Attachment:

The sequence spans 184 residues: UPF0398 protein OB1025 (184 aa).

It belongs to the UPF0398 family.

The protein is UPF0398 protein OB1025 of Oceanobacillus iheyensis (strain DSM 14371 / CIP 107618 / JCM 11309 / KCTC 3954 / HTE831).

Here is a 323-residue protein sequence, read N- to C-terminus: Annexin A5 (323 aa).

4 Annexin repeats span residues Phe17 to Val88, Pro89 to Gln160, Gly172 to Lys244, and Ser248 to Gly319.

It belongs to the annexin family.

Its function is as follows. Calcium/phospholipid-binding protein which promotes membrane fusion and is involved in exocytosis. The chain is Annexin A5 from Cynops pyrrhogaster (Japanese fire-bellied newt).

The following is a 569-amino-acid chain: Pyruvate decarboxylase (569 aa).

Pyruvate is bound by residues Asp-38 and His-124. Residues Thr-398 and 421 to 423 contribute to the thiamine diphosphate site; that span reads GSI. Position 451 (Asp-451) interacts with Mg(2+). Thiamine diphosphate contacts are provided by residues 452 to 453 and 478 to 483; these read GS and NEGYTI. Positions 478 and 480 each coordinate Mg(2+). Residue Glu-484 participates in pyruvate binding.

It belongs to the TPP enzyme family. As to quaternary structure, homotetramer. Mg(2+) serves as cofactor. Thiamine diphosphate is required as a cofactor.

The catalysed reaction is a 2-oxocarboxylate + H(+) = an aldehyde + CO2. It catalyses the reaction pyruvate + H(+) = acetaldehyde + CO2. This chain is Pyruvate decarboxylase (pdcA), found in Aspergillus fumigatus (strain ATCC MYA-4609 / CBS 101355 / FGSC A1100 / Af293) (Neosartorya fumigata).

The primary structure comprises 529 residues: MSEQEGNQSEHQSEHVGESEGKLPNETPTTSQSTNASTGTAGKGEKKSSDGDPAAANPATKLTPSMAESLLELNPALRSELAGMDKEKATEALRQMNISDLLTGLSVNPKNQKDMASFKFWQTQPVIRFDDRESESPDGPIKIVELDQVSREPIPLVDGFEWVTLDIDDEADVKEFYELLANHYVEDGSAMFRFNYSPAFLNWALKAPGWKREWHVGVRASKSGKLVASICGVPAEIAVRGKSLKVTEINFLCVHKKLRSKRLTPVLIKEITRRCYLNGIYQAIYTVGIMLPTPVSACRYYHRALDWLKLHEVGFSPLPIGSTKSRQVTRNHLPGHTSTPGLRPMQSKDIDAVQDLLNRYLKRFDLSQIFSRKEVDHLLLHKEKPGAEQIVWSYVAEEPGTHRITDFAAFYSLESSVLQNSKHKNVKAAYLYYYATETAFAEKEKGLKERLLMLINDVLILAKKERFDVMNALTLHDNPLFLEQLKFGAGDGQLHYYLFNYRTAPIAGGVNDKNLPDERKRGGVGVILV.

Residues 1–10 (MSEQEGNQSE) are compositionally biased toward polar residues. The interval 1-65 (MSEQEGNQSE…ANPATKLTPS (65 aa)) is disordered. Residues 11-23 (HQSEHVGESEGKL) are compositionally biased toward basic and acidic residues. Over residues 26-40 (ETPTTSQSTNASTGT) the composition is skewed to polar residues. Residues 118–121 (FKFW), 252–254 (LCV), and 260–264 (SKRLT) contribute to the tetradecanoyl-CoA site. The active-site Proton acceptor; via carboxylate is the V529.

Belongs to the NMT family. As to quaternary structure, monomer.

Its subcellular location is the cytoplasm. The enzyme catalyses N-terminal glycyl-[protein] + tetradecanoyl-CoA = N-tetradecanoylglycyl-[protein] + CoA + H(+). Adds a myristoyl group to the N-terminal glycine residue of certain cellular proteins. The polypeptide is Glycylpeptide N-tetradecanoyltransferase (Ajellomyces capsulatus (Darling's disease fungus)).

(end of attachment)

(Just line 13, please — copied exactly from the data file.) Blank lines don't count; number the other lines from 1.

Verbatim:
Residues 1–10 (MSEQEGNQSE) are compositionally biased toward polar residues. The interval 1-65 (MSEQEGNQSE…ANPATKLTPS (65 aa)) is disordered. Residues 11-23 (HQSEHVGESEGKL) are compositionally biased toward basic and acidic residues. Over residues 26-40 (ETPTTSQSTNASTGT) the composition is skewed to polar residues. Residues 118–121 (FKFW), 252–254 (LCV), and 260–264 (SKRLT) contribute to the tetradecanoyl-CoA site. The active-site Proton acceptor; via carboxylate is the V529.